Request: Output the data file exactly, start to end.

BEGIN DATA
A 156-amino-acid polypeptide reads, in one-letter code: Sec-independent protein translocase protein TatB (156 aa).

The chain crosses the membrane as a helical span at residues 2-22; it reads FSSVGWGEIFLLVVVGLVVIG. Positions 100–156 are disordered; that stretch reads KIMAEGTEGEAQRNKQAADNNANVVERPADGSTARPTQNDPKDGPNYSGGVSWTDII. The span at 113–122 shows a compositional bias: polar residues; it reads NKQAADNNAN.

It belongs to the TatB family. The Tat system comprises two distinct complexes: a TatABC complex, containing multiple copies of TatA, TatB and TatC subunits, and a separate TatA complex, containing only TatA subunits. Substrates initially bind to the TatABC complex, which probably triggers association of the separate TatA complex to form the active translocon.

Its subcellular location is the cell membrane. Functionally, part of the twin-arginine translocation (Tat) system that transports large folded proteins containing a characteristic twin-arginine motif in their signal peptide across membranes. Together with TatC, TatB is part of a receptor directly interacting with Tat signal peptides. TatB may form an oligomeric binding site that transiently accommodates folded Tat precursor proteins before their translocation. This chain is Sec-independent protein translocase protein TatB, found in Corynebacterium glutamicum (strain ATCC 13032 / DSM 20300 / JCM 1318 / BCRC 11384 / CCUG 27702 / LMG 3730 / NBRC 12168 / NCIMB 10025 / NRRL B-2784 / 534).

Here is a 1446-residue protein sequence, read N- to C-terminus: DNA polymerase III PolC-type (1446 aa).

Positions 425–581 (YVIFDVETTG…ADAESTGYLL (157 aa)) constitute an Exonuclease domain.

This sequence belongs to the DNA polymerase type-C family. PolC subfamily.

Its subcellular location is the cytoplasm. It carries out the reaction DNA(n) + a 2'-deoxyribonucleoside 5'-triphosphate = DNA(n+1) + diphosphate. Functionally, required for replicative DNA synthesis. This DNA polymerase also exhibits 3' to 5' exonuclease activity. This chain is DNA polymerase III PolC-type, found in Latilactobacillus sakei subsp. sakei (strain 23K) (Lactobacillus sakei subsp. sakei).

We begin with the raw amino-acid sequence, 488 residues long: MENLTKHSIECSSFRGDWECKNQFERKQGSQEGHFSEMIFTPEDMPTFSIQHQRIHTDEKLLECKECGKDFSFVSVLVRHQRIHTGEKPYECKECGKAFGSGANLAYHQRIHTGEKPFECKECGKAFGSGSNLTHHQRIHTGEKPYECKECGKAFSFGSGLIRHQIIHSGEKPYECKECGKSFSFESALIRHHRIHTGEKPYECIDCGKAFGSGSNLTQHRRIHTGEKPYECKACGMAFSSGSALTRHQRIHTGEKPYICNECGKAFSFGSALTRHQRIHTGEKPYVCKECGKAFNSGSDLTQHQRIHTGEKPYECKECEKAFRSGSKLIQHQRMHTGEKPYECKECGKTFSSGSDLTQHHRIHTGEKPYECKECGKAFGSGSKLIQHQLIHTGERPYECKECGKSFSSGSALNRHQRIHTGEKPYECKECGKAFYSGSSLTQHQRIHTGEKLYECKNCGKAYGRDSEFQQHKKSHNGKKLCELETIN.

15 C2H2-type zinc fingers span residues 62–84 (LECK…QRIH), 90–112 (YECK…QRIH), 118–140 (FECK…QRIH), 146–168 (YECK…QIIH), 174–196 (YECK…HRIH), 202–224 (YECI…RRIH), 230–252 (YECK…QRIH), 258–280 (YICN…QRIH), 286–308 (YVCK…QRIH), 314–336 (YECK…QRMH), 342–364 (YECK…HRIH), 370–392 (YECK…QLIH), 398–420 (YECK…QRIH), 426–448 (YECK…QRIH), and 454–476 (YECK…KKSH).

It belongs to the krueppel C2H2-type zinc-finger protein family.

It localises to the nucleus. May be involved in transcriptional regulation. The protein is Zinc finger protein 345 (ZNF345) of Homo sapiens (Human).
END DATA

A 156-amino-acid polypeptide reads, in one-letter code: Sec-independent protein translocase protein TatB (156 aa).

The chain crosses the membrane as a helical span at residues 2-22; it reads FSSVGWGEIFLLVVVGLVVIG. Positions 100–156 are disordered; that stretch reads KIMAEGTEGEAQRNKQAADNNANVVERPADGSTARPTQNDPKDGPNYSGGVSWTDII. The span at 113–122 shows a compositional bias: polar residues; it reads NKQAADNNAN.

It belongs to the TatB family. The Tat system comprises two distinct complexes: a TatABC complex, containing multiple copies of TatA, TatB and TatC subunits, and a separate TatA complex, containing only TatA subunits. Substrates initially bind to the TatABC complex, which probably triggers association of the separate TatA complex to form the active translocon.

Its subcellular location is the cell membrane. Functionally, part of the twin-arginine translocation (Tat) system that transports large folded proteins containing a characteristic twin-arginine motif in their signal peptide across membranes. Together with TatC, TatB is part of a receptor directly interacting with Tat signal peptides. TatB may form an oligomeric binding site that transiently accommodates folded Tat precursor proteins before their translocation. This chain is Sec-independent protein translocase protein TatB, found in Corynebacterium glutamicum (strain ATCC 13032 / DSM 20300 / JCM 1318 / BCRC 11384 / CCUG 27702 / LMG 3730 / NBRC 12168 / NCIMB 10025 / NRRL B-2784 / 534).

Here is a 1446-residue protein sequence, read N- to C-terminus: DNA polymerase III PolC-type (1446 aa).

Positions 425–581 (YVIFDVETTG…ADAESTGYLL (157 aa)) constitute an Exonuclease domain.

This sequence belongs to the DNA polymerase type-C family. PolC subfamily.

Its subcellular location is the cytoplasm. It carries out the reaction DNA(n) + a 2'-deoxyribonucleoside 5'-triphosphate = DNA(n+1) + diphosphate. Functionally, required for replicative DNA synthesis. This DNA polymerase also exhibits 3' to 5' exonuclease activity. This chain is DNA polymerase III PolC-type, found in Latilactobacillus sakei subsp. sakei (strain 23K) (Lactobacillus sakei subsp. sakei).

We begin with the raw amino-acid sequence, 488 residues long: MENLTKHSIECSSFRGDWECKNQFERKQGSQEGHFSEMIFTPEDMPTFSIQHQRIHTDEKLLECKECGKDFSFVSVLVRHQRIHTGEKPYECKECGKAFGSGANLAYHQRIHTGEKPFECKECGKAFGSGSNLTHHQRIHTGEKPYECKECGKAFSFGSGLIRHQIIHSGEKPYECKECGKSFSFESALIRHHRIHTGEKPYECIDCGKAFGSGSNLTQHRRIHTGEKPYECKACGMAFSSGSALTRHQRIHTGEKPYICNECGKAFSFGSALTRHQRIHTGEKPYVCKECGKAFNSGSDLTQHQRIHTGEKPYECKECEKAFRSGSKLIQHQRMHTGEKPYECKECGKTFSSGSDLTQHHRIHTGEKPYECKECGKAFGSGSKLIQHQLIHTGERPYECKECGKSFSSGSALNRHQRIHTGEKPYECKECGKAFYSGSSLTQHQRIHTGEKLYECKNCGKAYGRDSEFQQHKKSHNGKKLCELETIN.

15 C2H2-type zinc fingers span residues 62–84 (LECK…QRIH), 90–112 (YECK…QRIH), 118–140 (FECK…QRIH), 146–168 (YECK…QIIH), 174–196 (YECK…HRIH), 202–224 (YECI…RRIH), 230–252 (YECK…QRIH), 258–280 (YICN…QRIH), 286–308 (YVCK…QRIH), 314–336 (YECK…QRMH), 342–364 (YECK…HRIH), 370–392 (YECK…QLIH), 398–420 (YECK…QRIH), 426–448 (YECK…QRIH), and 454–476 (YECK…KKSH).

It belongs to the krueppel C2H2-type zinc-finger protein family.

It localises to the nucleus. May be involved in transcriptional regulation. The protein is Zinc finger protein 345 (ZNF345) of Homo sapiens (Human).